Learn what is laparoscopy procedure and how it is used for endometriosis and IVF diagnostics
Laparoscopy is a minimally invasive procedure using a small camera (laparoscope) and several small incisions to examine the abdomen and reproductive organs, avoiding the need for a large incision. Laparoscopy is considered a safe procedure and is used to help diagnose medical conditions and take biopsies of tissues. Gynecologists and obstetricians routinely use laparoscopy to diagnose (diagnostic or exploratory laparoscopy) and address (operative laparoscopy) issues contributing to infertility.
Laparoscopy for infertility becomes a viable option when other fertility tests fail to yield a conclusive diagnosis. Additionally, it is recommended for cases of unexplained infertility or when women experience pelvic or abdominal pain or have a pelvic mass. Notably, any identified issues can often be addressed during the same laparoscopy procedure. Laparoscopy can also be used to diagnose and treat the following medical conditions:
Laparoscopy is routinely an outpatient procedure with the following steps:
Laparoscopy is the preferred method to officially diagnose and treat endometriosis, as it offers decreased recovery time and costs compared to other surgical procedures. A gynecologist may have high clinical suspicion of endometriosis based on symptoms during a pelvic exam, but an official diagnosis cannot be made until laparoscopy. Laparoscopic surgery attempts to treat the pain, infertility, and other symptoms associated with endometriosis through the removal of endometriotic lesions and adhesion repair of damaged organs and other affected areas. Laparoscopy can remove tissue associated with endometriosis by cautery (electrical energy), laser, or excision (surgical removal). Laparoscopic surgery aims to lessen pelvic pain associated with endometriosis and to improve fertility. While one RCT reported that laparoscopy excision was more effective than placebo at reducing pain and improving quality of life, 20% of women did not report any improvement in surgery. Additionally, a 2020 Cochrane systematic review revealed that it is still uncertain whether laparoscopy surgery relieves pain, with moderate to low evidence and more research needed on effectiveness and safety.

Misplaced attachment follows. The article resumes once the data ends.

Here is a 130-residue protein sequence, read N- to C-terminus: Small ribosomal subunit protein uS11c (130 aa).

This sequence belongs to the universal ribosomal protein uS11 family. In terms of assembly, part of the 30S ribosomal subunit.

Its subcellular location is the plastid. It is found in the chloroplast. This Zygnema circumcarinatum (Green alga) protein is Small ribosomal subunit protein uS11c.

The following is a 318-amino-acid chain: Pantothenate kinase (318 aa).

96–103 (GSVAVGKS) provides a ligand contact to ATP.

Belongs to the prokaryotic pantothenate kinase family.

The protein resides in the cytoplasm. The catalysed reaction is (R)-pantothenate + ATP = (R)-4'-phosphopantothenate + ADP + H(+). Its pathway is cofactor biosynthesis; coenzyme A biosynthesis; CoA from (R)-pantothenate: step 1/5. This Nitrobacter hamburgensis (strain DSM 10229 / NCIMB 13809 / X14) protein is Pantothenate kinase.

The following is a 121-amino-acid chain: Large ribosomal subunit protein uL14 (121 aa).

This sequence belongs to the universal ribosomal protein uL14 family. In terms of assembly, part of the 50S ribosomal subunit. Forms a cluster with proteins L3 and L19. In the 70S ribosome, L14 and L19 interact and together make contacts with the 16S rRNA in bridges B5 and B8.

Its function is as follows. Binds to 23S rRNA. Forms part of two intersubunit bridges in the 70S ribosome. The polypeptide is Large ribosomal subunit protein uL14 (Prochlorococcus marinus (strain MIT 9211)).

Laparoscopy has been suggested to improve pregnancy rates when performed prior to IVF. If repeated IVF attempts have been unsuccessful, a diagnostic laparoscopy might be recommended by your healthcare provider to assess abdominal or pelvic organ issues before another IVF cycle. According to a Cochrane review, surgical laparoscopy could moderately improve pregnancy rates, supported by moderate to low evidence. While systematic evidence for routine use of laparoscopy before IVF is limited, it may be considered on a case-specific basis.
Following a diagnostic or exploratory laparoscopy, expect a brief downtime of a few days with fatigue and mild discomfort. You might notice soreness near the incision site and experience bloating or lower back pain due to residual gas in your abdomen from the procedure. However, the recovery period for surgical laparoscopy varies based on its complexity. Your healthcare provider will advise you on when to resume your regular activities.
Fortunately, the overall rate of severe complications linked specifically to laparoscopic procedures remains low. However, it is important to be aware of potential issues like vascular injury or bowel perforation, which are the primary contributors to morbidities and rare instances of mortality in laparoscopic surgeries. The occurrence of complications specific to laparoscopy is uncommon. For instance, in gynecologic laparoscopies, the occurrence of any complication ranges from 0.2% to 18%. Major complications are even rarer, with rates ranging between 0.6% to 14.6%.